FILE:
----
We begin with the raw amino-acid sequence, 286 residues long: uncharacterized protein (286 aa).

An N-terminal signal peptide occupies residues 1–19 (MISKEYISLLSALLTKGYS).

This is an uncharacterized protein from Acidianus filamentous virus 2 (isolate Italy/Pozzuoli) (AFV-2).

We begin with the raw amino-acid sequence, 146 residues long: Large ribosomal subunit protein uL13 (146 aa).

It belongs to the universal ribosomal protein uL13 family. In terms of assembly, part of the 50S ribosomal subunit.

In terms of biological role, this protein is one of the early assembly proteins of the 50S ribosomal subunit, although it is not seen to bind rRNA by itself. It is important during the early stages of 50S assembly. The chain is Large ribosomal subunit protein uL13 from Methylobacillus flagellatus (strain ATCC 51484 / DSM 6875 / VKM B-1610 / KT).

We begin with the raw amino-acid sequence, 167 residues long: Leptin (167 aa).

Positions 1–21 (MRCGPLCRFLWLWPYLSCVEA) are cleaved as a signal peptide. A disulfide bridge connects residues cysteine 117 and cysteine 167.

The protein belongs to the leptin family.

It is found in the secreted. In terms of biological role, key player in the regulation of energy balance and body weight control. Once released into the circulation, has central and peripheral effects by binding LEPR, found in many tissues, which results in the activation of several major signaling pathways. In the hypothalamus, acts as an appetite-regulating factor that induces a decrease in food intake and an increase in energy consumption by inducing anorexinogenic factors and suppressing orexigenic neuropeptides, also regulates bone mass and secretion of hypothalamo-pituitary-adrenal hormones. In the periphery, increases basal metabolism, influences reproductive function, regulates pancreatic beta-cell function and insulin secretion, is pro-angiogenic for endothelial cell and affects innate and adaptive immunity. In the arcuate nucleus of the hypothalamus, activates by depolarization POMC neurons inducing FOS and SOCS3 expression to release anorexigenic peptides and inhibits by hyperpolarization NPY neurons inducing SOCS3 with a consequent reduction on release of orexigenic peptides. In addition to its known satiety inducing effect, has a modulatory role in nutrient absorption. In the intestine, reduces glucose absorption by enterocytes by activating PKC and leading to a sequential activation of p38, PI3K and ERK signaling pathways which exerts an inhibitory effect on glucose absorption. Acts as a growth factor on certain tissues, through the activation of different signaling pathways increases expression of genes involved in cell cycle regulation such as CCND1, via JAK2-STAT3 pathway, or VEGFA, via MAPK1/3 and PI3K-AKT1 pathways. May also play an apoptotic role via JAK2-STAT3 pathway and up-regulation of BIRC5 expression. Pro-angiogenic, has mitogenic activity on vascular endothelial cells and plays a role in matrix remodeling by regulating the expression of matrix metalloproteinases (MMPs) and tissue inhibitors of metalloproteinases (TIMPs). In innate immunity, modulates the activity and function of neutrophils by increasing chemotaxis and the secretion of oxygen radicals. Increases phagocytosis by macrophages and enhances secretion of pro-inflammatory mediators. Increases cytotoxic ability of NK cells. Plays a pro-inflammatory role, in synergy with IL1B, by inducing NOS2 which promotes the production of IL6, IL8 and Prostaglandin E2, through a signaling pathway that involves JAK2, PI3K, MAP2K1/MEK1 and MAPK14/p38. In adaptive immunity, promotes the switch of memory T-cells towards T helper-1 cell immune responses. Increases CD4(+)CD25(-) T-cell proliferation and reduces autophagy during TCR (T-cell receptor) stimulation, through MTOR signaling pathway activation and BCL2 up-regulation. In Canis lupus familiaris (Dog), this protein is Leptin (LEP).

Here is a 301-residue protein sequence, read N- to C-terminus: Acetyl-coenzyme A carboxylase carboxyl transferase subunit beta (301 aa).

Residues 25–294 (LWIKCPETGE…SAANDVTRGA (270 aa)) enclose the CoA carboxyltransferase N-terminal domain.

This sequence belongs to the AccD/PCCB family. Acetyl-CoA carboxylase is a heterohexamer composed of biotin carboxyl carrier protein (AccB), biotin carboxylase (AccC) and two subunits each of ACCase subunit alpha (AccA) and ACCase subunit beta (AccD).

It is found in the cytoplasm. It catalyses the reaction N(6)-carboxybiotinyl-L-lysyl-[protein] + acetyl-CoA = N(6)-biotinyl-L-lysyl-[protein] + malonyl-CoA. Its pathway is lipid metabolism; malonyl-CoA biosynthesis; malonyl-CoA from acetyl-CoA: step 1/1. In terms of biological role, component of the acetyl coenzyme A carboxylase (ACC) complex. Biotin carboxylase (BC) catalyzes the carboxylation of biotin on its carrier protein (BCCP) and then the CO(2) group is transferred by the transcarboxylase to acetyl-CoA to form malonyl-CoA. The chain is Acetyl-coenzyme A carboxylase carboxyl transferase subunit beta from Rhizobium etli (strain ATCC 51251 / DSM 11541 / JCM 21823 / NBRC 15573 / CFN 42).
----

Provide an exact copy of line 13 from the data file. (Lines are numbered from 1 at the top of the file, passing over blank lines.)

This sequence belongs to the AccD/PCCB family. Acetyl-CoA carboxylase is a heterohexamer composed of biotin carboxyl carrier protein (AccB), biotin carboxylase (AccC) and two subunits each of ACCase subunit alpha (AccA) and ACCase subunit beta (AccD).